MEET THE ‘PUTEENS’ in Novosibirsk, Murmansk, Omsk and Moscow.
In March 2018 the Economist of London interviewed dozens of 18–20 year olds across Russia and gave them the name ‘Puteens’.
They are the first generation of Russians to be born after Boris Yeltsin sat before a New Year’s tree in 1999 and told the Russian people “I am leaving” and handed the future of his country to Vladimir Putin.
The Puteens have come of age in a period of unprecedented prosperity – GDP has risen six-fold in two decades. Youth unemployment is relatively low when compared to much of Eastern Europe. Today young Russians drink less, smoke less and expect to live longer than previous generations. Many see opportunities both in Russia and the wider world.
The internet has them given access to a world their parents barely knew. Social media platforms have connected them to contemporaries everywhere. They are the first generation to not be confined in Russia, but free to travel the world. This heightened sense of the world beyond Russia makes the Puteens more receptive to it. State TV with the theme of constant confrontation with the West holds little appeal. Young Russian adults are today more likely to have a positive view of America and the European Union. Less likely than their parents to believe they have constant enemies in the West. A recent study by the Carnegie Moscow Center found young adults less likely to support any far-reaching changes in Russia. Most accept Mr. Putin’s rule as given. That however does not make them Kremlin loyalists or active supporters of United Russia – Mr. Putin’s party in the Duma.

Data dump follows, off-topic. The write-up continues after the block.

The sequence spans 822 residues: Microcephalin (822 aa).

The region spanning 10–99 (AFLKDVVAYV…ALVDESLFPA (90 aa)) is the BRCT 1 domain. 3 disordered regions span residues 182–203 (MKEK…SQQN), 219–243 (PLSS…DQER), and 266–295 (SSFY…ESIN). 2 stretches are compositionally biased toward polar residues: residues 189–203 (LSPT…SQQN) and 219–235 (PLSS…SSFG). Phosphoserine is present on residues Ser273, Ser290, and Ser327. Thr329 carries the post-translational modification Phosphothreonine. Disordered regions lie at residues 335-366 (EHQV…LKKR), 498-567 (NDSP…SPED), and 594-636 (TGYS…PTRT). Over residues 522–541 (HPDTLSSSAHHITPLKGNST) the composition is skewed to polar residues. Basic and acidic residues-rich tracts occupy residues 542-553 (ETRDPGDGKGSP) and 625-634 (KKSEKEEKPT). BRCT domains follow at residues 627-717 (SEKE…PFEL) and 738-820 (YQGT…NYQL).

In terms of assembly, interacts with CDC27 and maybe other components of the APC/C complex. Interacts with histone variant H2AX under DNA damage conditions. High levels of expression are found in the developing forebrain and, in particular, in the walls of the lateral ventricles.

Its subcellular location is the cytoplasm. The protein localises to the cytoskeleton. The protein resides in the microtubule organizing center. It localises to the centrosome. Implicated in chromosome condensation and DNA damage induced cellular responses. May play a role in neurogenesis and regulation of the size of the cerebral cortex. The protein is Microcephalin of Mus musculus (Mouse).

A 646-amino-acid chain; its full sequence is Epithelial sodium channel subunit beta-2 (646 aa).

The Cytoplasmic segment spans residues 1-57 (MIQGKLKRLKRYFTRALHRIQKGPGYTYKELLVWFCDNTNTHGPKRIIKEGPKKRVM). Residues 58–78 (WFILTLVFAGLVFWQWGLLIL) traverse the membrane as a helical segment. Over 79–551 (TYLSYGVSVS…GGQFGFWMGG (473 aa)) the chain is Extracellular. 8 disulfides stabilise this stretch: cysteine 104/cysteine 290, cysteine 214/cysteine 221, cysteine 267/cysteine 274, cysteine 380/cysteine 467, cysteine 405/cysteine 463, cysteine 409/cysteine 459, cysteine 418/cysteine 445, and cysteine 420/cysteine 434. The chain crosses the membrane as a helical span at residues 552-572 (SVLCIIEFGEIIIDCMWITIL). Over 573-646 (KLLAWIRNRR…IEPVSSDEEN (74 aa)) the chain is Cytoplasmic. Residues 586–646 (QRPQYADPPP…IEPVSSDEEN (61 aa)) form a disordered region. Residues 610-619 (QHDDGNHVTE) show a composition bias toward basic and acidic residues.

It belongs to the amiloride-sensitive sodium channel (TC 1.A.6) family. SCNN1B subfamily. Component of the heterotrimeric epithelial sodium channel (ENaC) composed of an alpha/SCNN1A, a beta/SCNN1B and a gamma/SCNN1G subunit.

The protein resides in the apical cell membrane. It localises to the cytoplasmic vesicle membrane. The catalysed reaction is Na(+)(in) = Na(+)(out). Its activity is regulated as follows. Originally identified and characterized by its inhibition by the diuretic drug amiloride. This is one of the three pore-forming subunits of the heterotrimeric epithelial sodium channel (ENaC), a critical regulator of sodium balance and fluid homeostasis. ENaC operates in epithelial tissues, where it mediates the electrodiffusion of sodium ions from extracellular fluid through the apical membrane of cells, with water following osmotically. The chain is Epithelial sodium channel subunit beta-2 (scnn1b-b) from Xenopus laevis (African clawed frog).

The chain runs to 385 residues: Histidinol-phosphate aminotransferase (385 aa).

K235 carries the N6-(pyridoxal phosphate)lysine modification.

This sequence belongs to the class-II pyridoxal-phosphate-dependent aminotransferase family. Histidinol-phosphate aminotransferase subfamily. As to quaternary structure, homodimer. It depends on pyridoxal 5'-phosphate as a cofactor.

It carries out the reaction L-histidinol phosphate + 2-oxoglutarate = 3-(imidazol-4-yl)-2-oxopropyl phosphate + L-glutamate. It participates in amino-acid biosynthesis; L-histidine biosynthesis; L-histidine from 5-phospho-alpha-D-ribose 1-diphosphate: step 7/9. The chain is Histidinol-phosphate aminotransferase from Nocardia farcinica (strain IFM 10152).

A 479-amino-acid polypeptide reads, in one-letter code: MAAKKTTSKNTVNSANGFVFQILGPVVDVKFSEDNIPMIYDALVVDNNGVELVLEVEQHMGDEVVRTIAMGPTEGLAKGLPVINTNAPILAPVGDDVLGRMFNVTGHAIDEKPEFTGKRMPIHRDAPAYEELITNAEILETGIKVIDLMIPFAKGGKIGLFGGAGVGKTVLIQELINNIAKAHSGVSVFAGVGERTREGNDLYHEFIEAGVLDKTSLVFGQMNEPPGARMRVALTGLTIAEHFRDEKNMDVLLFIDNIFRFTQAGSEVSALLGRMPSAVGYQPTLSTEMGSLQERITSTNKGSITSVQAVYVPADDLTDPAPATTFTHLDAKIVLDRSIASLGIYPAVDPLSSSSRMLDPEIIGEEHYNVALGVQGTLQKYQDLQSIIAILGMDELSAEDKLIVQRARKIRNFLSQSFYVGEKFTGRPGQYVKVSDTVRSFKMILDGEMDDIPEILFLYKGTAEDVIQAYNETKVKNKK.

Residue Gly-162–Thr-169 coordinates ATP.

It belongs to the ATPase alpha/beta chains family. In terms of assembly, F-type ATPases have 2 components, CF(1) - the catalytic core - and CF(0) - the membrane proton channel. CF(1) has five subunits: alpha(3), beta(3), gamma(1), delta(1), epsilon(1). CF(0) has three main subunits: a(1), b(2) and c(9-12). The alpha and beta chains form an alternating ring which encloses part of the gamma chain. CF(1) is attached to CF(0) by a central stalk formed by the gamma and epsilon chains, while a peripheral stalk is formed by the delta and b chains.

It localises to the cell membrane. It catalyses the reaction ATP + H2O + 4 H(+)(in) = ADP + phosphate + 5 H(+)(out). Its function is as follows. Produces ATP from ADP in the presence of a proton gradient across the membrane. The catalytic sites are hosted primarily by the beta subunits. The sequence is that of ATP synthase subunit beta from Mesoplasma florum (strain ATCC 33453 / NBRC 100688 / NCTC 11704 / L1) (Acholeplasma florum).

For many, if not most of young Russians, President Putin is a permanent feature of the Russian environment, around which normal life continues unchanged. The ongoing peaceful protests in Belarus are widely reported on social media. The protesters’ demands for less corruption and better governance, is likely to have a slow but steady influence on Young Russians.
31 January 2021